In Khan v. Meadows UKSC 21 the Supreme Court has revisited the principles to be applied in “wrongful birth” claims: claims for the cost of bringing up a disabled child who would not have been born but for a doctor’s negligent medical advice/treatment. However, the judgment has implications beyond the world of clinical negligence litigation. The Supreme Court has taken the opportunity to clarify the components or ingredients of the tort negligence more generally. In particular, the Court has affirmed the importance of the “scope of duty” principle: a principle which limits the recoverability of damages wherever it applies. In particular, it is not sufficient for a claimant to establish that – with competent advice – they would have made a different decision about their treatment or care. They must also demonstrate that the particular harm that they have suffered fell within the scope of the defendant’s duty of care.
R (Maughan) v Her Majesty’s Senior Coroner for Oxfordshire UKSC 46
The Supreme Court has now issued its judgment in this important case for Coroners and inquests dealing with the standard of proof to be applied where the death might have been caused by suicide or unlawful killing.
Everyone who has done an inquest where these conclusions were realistic on the evidence has traditionally gone along with the idea that in order to be satisfied that either conclusion should be returned the criminal standard of proof was required.
This is often seen in practice, particularly where suicide is concerned, as being a way for Coroners to return an open verdict where there is no positive and direct evidence that the deceased intended to take his or her life, even if the surrounding circumstances point clearly in that direction. Such an approach can be welcome to families grieving the loss of a family member.
However, that all changed with the judgment of the Divisional Court and then the Court of Appeal in this case (see my earlier blog post on this judgment here). This long held practice was held to be devoid of a sound legal basis and that given that the inquest was not itself a criminal proceeding then the civil standard ought to be applied. The Supreme Court has now confirmed that that is right, albeit by a majority of 3 to 2.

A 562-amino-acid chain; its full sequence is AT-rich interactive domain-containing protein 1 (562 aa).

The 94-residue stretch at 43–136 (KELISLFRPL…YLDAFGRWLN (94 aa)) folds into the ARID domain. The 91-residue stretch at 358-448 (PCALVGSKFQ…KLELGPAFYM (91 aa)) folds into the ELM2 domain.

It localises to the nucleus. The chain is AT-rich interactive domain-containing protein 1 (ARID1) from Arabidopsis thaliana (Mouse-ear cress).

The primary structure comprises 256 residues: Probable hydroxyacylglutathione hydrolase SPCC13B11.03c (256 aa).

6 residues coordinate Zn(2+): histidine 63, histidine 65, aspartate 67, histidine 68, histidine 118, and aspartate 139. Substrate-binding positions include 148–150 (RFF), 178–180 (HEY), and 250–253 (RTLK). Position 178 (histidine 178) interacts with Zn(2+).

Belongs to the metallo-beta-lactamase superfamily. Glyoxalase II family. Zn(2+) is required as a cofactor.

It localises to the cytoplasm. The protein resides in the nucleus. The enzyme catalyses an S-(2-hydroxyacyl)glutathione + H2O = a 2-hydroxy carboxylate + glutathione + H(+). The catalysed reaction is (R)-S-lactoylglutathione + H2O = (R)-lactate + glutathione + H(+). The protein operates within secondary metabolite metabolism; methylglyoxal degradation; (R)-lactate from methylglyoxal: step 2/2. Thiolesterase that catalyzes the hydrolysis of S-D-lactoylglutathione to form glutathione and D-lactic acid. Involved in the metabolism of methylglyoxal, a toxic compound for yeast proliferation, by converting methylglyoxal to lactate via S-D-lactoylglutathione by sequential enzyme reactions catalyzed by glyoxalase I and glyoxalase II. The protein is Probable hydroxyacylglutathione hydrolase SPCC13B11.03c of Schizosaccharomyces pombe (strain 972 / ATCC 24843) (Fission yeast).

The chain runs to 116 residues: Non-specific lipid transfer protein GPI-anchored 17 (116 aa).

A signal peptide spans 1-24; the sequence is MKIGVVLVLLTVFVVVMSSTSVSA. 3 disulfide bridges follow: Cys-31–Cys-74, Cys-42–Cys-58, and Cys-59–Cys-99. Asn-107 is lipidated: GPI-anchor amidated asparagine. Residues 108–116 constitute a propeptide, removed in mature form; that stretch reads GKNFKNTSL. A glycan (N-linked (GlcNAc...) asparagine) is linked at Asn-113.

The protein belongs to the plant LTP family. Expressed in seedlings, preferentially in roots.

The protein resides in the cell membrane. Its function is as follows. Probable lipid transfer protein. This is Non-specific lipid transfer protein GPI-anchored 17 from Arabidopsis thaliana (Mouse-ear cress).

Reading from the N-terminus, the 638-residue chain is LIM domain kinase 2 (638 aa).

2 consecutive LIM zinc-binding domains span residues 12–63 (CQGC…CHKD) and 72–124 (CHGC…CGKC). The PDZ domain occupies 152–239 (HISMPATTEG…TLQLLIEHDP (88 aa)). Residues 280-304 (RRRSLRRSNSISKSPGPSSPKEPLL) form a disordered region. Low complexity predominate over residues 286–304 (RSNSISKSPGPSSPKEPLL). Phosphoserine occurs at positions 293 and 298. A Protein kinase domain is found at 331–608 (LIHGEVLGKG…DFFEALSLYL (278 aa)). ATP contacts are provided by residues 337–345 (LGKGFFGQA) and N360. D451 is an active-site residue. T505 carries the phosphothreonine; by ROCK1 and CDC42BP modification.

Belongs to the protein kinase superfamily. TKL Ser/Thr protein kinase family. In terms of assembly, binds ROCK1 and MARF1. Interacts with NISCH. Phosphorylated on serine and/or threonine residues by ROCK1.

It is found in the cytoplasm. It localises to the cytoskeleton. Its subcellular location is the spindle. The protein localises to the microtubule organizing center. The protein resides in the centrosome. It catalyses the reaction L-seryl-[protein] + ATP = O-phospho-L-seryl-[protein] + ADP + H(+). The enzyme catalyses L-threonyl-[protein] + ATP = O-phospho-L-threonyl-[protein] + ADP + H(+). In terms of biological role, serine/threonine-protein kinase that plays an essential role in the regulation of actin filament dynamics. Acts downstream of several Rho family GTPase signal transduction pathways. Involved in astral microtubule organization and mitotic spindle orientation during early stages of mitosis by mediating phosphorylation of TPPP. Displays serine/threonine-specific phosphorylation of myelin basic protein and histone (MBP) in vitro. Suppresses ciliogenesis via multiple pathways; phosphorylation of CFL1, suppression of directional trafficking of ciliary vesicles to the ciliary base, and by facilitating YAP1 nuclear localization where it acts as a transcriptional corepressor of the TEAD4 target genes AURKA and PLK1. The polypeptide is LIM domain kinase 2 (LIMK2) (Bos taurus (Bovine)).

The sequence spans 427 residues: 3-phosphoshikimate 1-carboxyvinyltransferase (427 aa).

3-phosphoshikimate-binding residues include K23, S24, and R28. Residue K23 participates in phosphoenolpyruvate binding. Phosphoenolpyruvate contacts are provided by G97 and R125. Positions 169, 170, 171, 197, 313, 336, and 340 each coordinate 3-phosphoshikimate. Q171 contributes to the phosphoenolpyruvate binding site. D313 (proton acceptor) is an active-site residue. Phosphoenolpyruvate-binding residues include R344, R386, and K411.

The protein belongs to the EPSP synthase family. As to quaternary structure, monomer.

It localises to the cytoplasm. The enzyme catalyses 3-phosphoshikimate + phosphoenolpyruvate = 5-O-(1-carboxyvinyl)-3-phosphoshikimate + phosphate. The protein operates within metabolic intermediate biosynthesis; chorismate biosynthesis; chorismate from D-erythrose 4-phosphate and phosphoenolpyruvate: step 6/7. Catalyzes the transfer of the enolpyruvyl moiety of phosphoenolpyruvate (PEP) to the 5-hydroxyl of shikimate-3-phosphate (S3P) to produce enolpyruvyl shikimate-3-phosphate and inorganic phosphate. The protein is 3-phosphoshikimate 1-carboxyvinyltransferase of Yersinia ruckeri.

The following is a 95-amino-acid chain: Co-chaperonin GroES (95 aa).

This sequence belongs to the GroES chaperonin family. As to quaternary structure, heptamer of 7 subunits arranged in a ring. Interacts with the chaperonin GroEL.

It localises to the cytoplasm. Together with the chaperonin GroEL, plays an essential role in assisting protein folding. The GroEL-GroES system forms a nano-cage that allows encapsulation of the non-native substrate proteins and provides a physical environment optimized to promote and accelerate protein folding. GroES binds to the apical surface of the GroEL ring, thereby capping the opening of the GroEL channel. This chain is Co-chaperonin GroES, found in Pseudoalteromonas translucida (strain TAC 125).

The result is that all forms of conclusion in the coroner’s court whether narrative or short form are to be rendered on the balance of probabilities. This includes suicide and unlawful killing.
District Judge Coleman, a judge sitting in the Westminster Magistrates Court, has issued a summons for Boris Johnson to appear in the Crown Court. He will face three charges alleging misconduct in a public office in a private prosecution brought by Marcus Ball. The offences alleged are indictable only which means that they can only be heard in the Crown Court.
Marcus Ball, a 29-year-old businessman who has brought the proceedings with the help of crowdfunding, alleges that the frontrunner for the Tory leadership lied about the amount of money which the UK sends to the EU both during the referendum campaign and during the general election campaign in 2017.
The controversial claim that £350m a week was sent by the UK to the EU and could better be spent on public services in the UK instead was a particularly eye catching aspect of the Leave campaign and attracted considerable criticism at the time and since. Some of that criticism particularly from the Institute of Fiscal Studies which branded the claim “absurd” and UK Statistics Authority whose chair described the claim as a misuse of statistics forms an important part of the case.
At issue in this procedural hearing was whether the court should issue a summons for Boris Johnson to attend court. He opposed the application and lost. He will be required to appear therefore be required to attend court for a preliminary hearing and the case will then be sent to the Crown Court.
This case is a salutary reminder to all who conduct litigation about the necessary elements of procedural fairness which continue to underlie our system of civil justice; even in a modern context when a cards on the table approach characterises many disputes from a very early, often pre-action, stage.
In Sait v GMC the context was regulatory proceedings against Mr Sait, an experienced consultant orthopaedic surgeon. At the conclusion of a seven day hearing, the MPTS found certain facts proved against him in a case alleging inappropriate sexually motivated conduct towards a patient. The Tribunal ordered that he be suspended for 3 months.
He appealed against the finding that he did what he did with sexual motivation and therefore against the finding that his fitness to practise was impaired by virtue of misconduct. The grounds of appeal were that the Tribunal failed to observe essential standards of procedural fairness because it was never sufficiently put to the appellant, whether in the course of cross-examination, or in the Tribunal’s own questions, that his conduct was sexually motivated.
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